Ruddy Turnstones

A medium-sized colorful sandpiper, Ruddy Turnstones are easily identifiable with their bright orange legs and back’s rufous-color pattern that looks similar to that of a calico cat.

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Ruddy Turnstones are one of the most northerly-breeding shorebird species, breeding during the summer across the Arctic Tundra, from Alaska to Greenland, on Svalbard, and from Scandinavia to Siberia.

These long-distance migrants then spend their winters along the coastlines of the United States, Central America, South America, Australia, Western Europe, Africa, and South Asia.

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To cover those vast distances between their breeding and nonbreeding grounds, Ruddy Turnstones need to fly very fast, and average between 27-47 miles per hour.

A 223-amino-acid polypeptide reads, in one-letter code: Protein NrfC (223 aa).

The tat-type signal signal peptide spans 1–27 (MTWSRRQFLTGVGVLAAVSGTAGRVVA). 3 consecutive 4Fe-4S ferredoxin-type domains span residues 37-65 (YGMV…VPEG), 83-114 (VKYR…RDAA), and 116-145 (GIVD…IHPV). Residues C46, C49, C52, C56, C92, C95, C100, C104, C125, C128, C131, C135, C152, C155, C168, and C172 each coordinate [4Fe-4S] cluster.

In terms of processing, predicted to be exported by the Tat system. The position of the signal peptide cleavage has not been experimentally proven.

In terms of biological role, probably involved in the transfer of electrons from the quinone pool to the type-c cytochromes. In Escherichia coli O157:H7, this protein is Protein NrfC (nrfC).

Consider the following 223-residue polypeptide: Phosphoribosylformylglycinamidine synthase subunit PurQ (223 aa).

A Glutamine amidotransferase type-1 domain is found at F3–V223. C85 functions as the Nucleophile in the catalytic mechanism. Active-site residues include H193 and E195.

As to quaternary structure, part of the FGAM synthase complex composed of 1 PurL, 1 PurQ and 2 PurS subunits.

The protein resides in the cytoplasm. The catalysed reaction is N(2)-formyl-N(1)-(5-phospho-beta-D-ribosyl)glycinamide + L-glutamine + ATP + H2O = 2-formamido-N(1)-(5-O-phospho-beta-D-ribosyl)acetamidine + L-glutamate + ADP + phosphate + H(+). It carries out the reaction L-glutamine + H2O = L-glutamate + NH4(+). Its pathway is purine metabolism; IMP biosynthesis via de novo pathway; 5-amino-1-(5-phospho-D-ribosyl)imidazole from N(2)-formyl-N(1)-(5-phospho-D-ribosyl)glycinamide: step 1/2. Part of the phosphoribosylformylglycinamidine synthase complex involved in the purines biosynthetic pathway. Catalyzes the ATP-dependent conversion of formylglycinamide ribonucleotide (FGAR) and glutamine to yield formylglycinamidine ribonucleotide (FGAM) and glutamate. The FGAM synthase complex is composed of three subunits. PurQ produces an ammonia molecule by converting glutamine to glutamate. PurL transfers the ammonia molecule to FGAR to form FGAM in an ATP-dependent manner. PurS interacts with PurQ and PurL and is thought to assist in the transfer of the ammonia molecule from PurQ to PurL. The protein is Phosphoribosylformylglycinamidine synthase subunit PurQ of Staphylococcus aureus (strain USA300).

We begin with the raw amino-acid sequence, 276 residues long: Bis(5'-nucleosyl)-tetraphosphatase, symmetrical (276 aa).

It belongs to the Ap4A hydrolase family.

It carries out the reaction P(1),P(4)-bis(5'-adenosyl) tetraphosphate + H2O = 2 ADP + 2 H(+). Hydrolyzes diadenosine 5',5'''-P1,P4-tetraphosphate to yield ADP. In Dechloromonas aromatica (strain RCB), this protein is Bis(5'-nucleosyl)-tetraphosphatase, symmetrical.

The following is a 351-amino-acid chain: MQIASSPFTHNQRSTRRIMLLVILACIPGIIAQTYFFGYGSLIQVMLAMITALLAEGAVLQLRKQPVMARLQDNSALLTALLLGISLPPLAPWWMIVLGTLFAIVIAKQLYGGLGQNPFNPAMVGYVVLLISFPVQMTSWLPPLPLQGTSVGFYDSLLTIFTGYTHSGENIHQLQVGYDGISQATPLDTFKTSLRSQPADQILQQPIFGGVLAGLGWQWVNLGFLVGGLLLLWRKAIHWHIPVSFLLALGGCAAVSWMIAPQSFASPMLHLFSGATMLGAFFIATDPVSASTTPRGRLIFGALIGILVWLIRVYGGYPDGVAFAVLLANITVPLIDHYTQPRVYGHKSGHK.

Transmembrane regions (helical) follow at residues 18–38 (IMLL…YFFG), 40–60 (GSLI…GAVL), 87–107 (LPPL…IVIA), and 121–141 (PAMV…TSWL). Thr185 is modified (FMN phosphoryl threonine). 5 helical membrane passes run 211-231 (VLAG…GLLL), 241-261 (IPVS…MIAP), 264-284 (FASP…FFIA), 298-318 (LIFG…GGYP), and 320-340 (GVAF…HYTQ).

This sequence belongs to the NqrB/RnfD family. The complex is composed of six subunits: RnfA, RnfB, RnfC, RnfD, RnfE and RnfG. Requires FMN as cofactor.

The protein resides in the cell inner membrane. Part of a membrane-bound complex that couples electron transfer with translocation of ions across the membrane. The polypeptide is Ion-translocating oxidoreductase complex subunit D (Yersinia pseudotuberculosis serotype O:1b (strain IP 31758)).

Ruddy Turnstone juveniles need to grow up and learn to fly quickly.  They take their first flight when they are about 19-21 day old.  Two days later, they begin their thousands of miles’ migration.  Not much time!

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As their name suggests, they use their slightly upturned bill to flip over stones and other objects to find insects and small crustaceans.

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Ruddy Turnstones have special feet that are somewhat spiny, with short, sharply curved toenails that help them hold on to the slippery rocks.

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I knew there was a reason why they weren’t slipping!

The Ruddy Turnstone is one of two Turnstone species.  The second is the Black Turnstone, limited to the Pacific coastline from Alaska to South America.


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